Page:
Arts & Events

Child’s Play, a unique Seattle-based charity provides video games for hospitalized children

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ny child of the 90s who’s worth his weight in Pogs will remember those sleepless winter nights, the Christmas Eves whose distant, golden mornings promised Gameboys, Pokemon cards and Super Mario.

Those of us who still harbor warm memories of the games that shaped our childhood do well to pass on that joy to those who need it most. Children in hospitals across the country receive much-needed toys and games donated by gamers giving back and mediated by the charity organization Child’s Play.

Child’s Play was founded by Mike Krahulik and Jerry Holkins, creators of seminal gaming webcomic Penny Arcade. The Seattle-based duo bemoaned the negative image of the gaming community as violent and antisocial and rebuked critics by founding the charity in November of 2003—their first drive raised over $250,000 in toys and donations for the Seattle’s Children’s Hospital and Regional Medical Center, Newswire reported.

Since then the charity has expanded to countries like England, Egypt and New Zealand, drawn a number of corporate and celebrity sponsors including Nintendo, Google and Wil Wheaton, and collected an inspiring cumulative total over $10 million.

Hospitals provide Child’s Play with “wishlists” of toys, books and games, and contributors can go on Amazon.com to fulfill these specific needs. Cash donations are just as welcome.

Money is raised through a number of intermediaries, including the annual Child’s Play Charity Dinner, which features an auction of game-related treasures and an appearance in a Penny Arcade strip. The sixth annual Charity Dinner was held last night in Bellevue. Donations from the auction will bolster a strong 2011 total that passed the $1 million mark in November.

The charity has inspired a handful of third-party drives like the Mario Marathon, an idea of web developer Brian Brinegar. Brinegar and chums attempt to play through the Super Mario series nonstop and streaming to an online audience—viewers unlock new levels by making donations. Their website claims that the Mario Marathon has raised over $235,000 for Child’s Play since its inception in 2008.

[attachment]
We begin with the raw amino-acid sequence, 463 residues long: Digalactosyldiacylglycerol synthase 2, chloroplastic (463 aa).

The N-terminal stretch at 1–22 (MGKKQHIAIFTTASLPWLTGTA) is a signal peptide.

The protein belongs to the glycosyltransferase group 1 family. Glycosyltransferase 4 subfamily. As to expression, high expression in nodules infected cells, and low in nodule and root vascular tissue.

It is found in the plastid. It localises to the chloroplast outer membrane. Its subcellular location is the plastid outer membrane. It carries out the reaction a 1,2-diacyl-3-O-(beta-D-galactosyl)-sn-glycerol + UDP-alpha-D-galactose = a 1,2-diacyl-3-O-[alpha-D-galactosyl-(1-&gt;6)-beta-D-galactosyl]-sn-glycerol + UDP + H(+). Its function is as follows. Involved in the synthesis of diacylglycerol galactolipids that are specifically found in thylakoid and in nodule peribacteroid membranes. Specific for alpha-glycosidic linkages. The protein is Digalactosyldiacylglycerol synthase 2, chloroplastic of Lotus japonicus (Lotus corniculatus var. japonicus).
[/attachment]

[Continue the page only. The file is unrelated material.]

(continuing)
One of the most successful contributors to the charity is the Humble Indie Bundle, an experiment of Wolffire Games that has since broken off into an independent company.

The Bundle is a pay-what-you-want pack of independent, DRM-free games that lets the buyer decide where his money will go—to the starving game developers, to the Bundle organizers or to Child’s Play. The Bundle has brought in over $7 million since May of 2010.

This year’s Child’s play fundraiser is looking to be their biggest yet, so keep your eyes open for the fourth Humble Indie Bundle, out this holiday season (on humblebundle.com), and consider making a donation to a charity that is saving Christmas with video games. Visit childsplaycharity.org/testimonials for touching proof of the very real impact Child’s Play and its supporters have on so many families.

One parent writes, “To be sitting there with your child who can barely move for all the tubes and wires connected to him, who hasn’t been able to eat for days and hasn’t been home in weeks, who can’t remember the last time he didn’t feel awful and wonders if he’ll ever feel good again, and have him laugh out loud when he crashes his go-kart in a video game… well, there aren’t words so I won’t try.”

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